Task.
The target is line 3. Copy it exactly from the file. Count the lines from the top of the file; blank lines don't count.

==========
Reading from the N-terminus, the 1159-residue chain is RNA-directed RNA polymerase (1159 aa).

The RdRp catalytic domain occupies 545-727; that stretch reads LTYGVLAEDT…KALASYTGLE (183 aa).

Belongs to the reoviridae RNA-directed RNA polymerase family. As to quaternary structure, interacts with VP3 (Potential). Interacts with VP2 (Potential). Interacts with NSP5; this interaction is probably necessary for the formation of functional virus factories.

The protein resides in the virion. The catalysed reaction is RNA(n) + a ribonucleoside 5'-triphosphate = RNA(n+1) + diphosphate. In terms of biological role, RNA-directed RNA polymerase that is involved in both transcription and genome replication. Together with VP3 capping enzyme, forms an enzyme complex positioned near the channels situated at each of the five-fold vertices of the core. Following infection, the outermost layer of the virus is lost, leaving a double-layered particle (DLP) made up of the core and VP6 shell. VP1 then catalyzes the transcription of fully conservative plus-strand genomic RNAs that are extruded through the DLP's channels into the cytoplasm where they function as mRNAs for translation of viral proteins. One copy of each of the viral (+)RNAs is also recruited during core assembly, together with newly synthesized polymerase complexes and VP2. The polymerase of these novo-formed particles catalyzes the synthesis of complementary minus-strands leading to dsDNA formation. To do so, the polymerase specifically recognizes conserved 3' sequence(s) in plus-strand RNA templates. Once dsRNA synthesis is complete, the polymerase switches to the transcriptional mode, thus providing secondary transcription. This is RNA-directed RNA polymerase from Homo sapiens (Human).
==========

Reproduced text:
Belongs to the reoviridae RNA-directed RNA polymerase family. As to quaternary structure, interacts with VP3 (Potential). Interacts with VP2 (Potential). Interacts with NSP5; this interaction is probably necessary for the formation of functional virus factories.